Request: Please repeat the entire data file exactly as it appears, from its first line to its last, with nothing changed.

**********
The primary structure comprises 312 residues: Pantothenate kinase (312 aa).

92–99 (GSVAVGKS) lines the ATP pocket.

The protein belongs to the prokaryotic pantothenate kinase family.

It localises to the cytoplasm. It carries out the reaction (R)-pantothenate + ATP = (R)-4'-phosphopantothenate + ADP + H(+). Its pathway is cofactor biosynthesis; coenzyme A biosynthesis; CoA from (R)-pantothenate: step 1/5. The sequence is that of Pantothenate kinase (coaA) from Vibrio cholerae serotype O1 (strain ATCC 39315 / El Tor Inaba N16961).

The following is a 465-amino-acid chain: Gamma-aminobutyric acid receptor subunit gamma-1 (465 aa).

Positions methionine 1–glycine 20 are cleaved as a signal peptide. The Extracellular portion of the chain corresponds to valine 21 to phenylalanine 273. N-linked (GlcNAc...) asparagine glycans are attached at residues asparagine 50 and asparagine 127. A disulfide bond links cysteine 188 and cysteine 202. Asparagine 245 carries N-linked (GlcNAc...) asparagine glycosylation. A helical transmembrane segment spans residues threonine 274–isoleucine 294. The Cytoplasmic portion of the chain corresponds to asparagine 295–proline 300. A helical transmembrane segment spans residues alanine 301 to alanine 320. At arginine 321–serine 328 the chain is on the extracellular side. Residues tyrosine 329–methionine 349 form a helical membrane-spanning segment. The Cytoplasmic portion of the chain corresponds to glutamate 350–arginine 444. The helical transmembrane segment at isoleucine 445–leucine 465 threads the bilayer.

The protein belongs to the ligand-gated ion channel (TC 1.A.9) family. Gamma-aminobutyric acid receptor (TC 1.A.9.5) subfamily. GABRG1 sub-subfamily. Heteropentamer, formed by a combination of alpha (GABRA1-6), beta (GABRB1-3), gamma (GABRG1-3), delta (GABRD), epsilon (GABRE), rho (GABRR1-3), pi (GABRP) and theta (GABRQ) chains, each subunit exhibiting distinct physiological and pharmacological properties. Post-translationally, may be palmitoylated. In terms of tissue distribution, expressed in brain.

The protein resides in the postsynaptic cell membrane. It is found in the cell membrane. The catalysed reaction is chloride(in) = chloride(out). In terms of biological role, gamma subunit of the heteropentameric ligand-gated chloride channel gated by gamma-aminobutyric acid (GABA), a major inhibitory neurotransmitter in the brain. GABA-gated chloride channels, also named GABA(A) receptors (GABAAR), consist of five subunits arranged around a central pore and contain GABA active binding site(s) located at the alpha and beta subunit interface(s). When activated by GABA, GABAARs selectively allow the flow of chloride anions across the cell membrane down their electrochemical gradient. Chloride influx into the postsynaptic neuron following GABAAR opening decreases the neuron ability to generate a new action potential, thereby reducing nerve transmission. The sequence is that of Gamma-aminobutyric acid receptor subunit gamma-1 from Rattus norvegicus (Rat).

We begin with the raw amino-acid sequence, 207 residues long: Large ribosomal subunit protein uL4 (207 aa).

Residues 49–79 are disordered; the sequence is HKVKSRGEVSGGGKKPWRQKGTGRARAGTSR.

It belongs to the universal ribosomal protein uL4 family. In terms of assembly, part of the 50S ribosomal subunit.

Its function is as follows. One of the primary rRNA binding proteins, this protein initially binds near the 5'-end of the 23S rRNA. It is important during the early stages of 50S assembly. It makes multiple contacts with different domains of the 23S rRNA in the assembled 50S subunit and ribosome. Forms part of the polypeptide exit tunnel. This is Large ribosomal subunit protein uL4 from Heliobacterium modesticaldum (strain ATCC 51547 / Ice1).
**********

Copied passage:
The primary structure comprises 312 residues: Pantothenate kinase (312 aa).

92–99 (GSVAVGKS) lines the ATP pocket.

The protein belongs to the prokaryotic pantothenate kinase family.

It localises to the cytoplasm. It carries out the reaction (R)-pantothenate + ATP = (R)-4'-phosphopantothenate + ADP + H(+). Its pathway is cofactor biosynthesis; coenzyme A biosynthesis; CoA from (R)-pantothenate: step 1/5. The sequence is that of Pantothenate kinase (coaA) from Vibrio cholerae serotype O1 (strain ATCC 39315 / El Tor Inaba N16961).

The following is a 465-amino-acid chain: Gamma-aminobutyric acid receptor subunit gamma-1 (465 aa).

Positions methionine 1–glycine 20 are cleaved as a signal peptide. The Extracellular portion of the chain corresponds to valine 21 to phenylalanine 273. N-linked (GlcNAc...) asparagine glycans are attached at residues asparagine 50 and asparagine 127. A disulfide bond links cysteine 188 and cysteine 202. Asparagine 245 carries N-linked (GlcNAc...) asparagine glycosylation. A helical transmembrane segment spans residues threonine 274–isoleucine 294. The Cytoplasmic portion of the chain corresponds to asparagine 295–proline 300. A helical transmembrane segment spans residues alanine 301 to alanine 320. At arginine 321–serine 328 the chain is on the extracellular side. Residues tyrosine 329–methionine 349 form a helical membrane-spanning segment. The Cytoplasmic portion of the chain corresponds to glutamate 350–arginine 444. The helical transmembrane segment at isoleucine 445–leucine 465 threads the bilayer.

The protein belongs to the ligand-gated ion channel (TC 1.A.9) family. Gamma-aminobutyric acid receptor (TC 1.A.9.5) subfamily. GABRG1 sub-subfamily. Heteropentamer, formed by a combination of alpha (GABRA1-6), beta (GABRB1-3), gamma (GABRG1-3), delta (GABRD), epsilon (GABRE), rho (GABRR1-3), pi (GABRP) and theta (GABRQ) chains, each subunit exhibiting distinct physiological and pharmacological properties. Post-translationally, may be palmitoylated. In terms of tissue distribution, expressed in brain.

The protein resides in the postsynaptic cell membrane. It is found in the cell membrane. The catalysed reaction is chloride(in) = chloride(out). In terms of biological role, gamma subunit of the heteropentameric ligand-gated chloride channel gated by gamma-aminobutyric acid (GABA), a major inhibitory neurotransmitter in the brain. GABA-gated chloride channels, also named GABA(A) receptors (GABAAR), consist of five subunits arranged around a central pore and contain GABA active binding site(s) located at the alpha and beta subunit interface(s). When activated by GABA, GABAARs selectively allow the flow of chloride anions across the cell membrane down their electrochemical gradient. Chloride influx into the postsynaptic neuron following GABAAR opening decreases the neuron ability to generate a new action potential, thereby reducing nerve transmission. The sequence is that of Gamma-aminobutyric acid receptor subunit gamma-1 from Rattus norvegicus (Rat).

We begin with the raw amino-acid sequence, 207 residues long: Large ribosomal subunit protein uL4 (207 aa).

Residues 49–79 are disordered; the sequence is HKVKSRGEVSGGGKKPWRQKGTGRARAGTSR.

It belongs to the universal ribosomal protein uL4 family. In terms of assembly, part of the 50S ribosomal subunit.

Its function is as follows. One of the primary rRNA binding proteins, this protein initially binds near the 5'-end of the 23S rRNA. It is important during the early stages of 50S assembly. It makes multiple contacts with different domains of the 23S rRNA in the assembled 50S subunit and ribosome. Forms part of the polypeptide exit tunnel. This is Large ribosomal subunit protein uL4 from Heliobacterium modesticaldum (strain ATCC 51547 / Ice1).